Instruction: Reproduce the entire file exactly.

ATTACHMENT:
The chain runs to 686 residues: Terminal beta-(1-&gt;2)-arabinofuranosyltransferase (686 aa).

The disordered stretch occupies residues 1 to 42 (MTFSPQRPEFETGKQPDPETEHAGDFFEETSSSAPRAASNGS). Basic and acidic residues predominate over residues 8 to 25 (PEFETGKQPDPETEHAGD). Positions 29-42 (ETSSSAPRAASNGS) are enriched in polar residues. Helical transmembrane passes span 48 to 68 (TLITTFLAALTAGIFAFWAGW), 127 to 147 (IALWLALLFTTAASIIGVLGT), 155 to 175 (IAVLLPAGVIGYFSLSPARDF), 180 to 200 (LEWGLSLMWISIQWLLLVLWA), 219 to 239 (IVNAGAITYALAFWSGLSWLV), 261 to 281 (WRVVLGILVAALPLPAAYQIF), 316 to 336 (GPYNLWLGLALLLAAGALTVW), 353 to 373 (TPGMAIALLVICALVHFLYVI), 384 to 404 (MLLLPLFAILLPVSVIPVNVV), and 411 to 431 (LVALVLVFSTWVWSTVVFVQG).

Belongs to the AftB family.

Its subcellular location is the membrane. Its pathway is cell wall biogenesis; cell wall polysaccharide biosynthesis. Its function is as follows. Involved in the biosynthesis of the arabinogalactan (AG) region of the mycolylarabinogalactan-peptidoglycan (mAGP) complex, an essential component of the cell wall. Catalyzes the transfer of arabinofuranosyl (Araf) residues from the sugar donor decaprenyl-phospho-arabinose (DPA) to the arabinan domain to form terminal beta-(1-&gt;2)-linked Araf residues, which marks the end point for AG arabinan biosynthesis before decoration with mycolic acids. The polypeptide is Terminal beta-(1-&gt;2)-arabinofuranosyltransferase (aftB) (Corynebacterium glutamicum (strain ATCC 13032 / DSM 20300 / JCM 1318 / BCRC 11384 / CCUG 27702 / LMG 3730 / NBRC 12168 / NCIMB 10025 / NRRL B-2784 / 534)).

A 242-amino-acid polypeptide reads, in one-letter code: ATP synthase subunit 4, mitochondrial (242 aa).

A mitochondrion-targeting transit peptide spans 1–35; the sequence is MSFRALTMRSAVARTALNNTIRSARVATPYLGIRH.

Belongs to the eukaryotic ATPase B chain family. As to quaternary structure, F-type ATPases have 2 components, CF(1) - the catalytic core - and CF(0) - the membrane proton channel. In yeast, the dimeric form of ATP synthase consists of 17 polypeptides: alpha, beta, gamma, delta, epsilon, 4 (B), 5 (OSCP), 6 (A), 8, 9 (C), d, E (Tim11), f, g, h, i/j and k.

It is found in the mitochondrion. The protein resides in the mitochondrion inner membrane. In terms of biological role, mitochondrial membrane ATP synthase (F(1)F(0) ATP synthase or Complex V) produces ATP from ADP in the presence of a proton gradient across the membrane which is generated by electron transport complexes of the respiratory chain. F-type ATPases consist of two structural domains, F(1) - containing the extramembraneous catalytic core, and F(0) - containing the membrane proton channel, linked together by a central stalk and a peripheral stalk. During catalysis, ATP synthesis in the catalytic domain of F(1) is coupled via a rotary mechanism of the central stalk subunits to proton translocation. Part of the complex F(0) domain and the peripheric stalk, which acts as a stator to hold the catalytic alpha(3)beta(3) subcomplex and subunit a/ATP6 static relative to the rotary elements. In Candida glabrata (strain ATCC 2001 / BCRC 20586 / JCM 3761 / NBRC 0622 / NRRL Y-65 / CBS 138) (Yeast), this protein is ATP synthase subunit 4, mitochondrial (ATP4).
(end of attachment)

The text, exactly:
The chain runs to 686 residues: Terminal beta-(1-&gt;2)-arabinofuranosyltransferase (686 aa).

The disordered stretch occupies residues 1 to 42 (MTFSPQRPEFETGKQPDPETEHAGDFFEETSSSAPRAASNGS). Basic and acidic residues predominate over residues 8 to 25 (PEFETGKQPDPETEHAGD). Positions 29-42 (ETSSSAPRAASNGS) are enriched in polar residues. Helical transmembrane passes span 48 to 68 (TLITTFLAALTAGIFAFWAGW), 127 to 147 (IALWLALLFTTAASIIGVLGT), 155 to 175 (IAVLLPAGVIGYFSLSPARDF), 180 to 200 (LEWGLSLMWISIQWLLLVLWA), 219 to 239 (IVNAGAITYALAFWSGLSWLV), 261 to 281 (WRVVLGILVAALPLPAAYQIF), 316 to 336 (GPYNLWLGLALLLAAGALTVW), 353 to 373 (TPGMAIALLVICALVHFLYVI), 384 to 404 (MLLLPLFAILLPVSVIPVNVV), and 411 to 431 (LVALVLVFSTWVWSTVVFVQG).

Belongs to the AftB family.

Its subcellular location is the membrane. Its pathway is cell wall biogenesis; cell wall polysaccharide biosynthesis. Its function is as follows. Involved in the biosynthesis of the arabinogalactan (AG) region of the mycolylarabinogalactan-peptidoglycan (mAGP) complex, an essential component of the cell wall. Catalyzes the transfer of arabinofuranosyl (Araf) residues from the sugar donor decaprenyl-phospho-arabinose (DPA) to the arabinan domain to form terminal beta-(1-&gt;2)-linked Araf residues, which marks the end point for AG arabinan biosynthesis before decoration with mycolic acids. The polypeptide is Terminal beta-(1-&gt;2)-arabinofuranosyltransferase (aftB) (Corynebacterium glutamicum (strain ATCC 13032 / DSM 20300 / JCM 1318 / BCRC 11384 / CCUG 27702 / LMG 3730 / NBRC 12168 / NCIMB 10025 / NRRL B-2784 / 534)).

A 242-amino-acid polypeptide reads, in one-letter code: ATP synthase subunit 4, mitochondrial (242 aa).

A mitochondrion-targeting transit peptide spans 1–35; the sequence is MSFRALTMRSAVARTALNNTIRSARVATPYLGIRH.

Belongs to the eukaryotic ATPase B chain family. As to quaternary structure, F-type ATPases have 2 components, CF(1) - the catalytic core - and CF(0) - the membrane proton channel. In yeast, the dimeric form of ATP synthase consists of 17 polypeptides: alpha, beta, gamma, delta, epsilon, 4 (B), 5 (OSCP), 6 (A), 8, 9 (C), d, E (Tim11), f, g, h, i/j and k.

It is found in the mitochondrion. The protein resides in the mitochondrion inner membrane. In terms of biological role, mitochondrial membrane ATP synthase (F(1)F(0) ATP synthase or Complex V) produces ATP from ADP in the presence of a proton gradient across the membrane which is generated by electron transport complexes of the respiratory chain. F-type ATPases consist of two structural domains, F(1) - containing the extramembraneous catalytic core, and F(0) - containing the membrane proton channel, linked together by a central stalk and a peripheral stalk. During catalysis, ATP synthesis in the catalytic domain of F(1) is coupled via a rotary mechanism of the central stalk subunits to proton translocation. Part of the complex F(0) domain and the peripheric stalk, which acts as a stator to hold the catalytic alpha(3)beta(3) subcomplex and subunit a/ATP6 static relative to the rotary elements. In Candida glabrata (strain ATCC 2001 / BCRC 20586 / JCM 3761 / NBRC 0622 / NRRL Y-65 / CBS 138) (Yeast), this protein is ATP synthase subunit 4, mitochondrial (ATP4).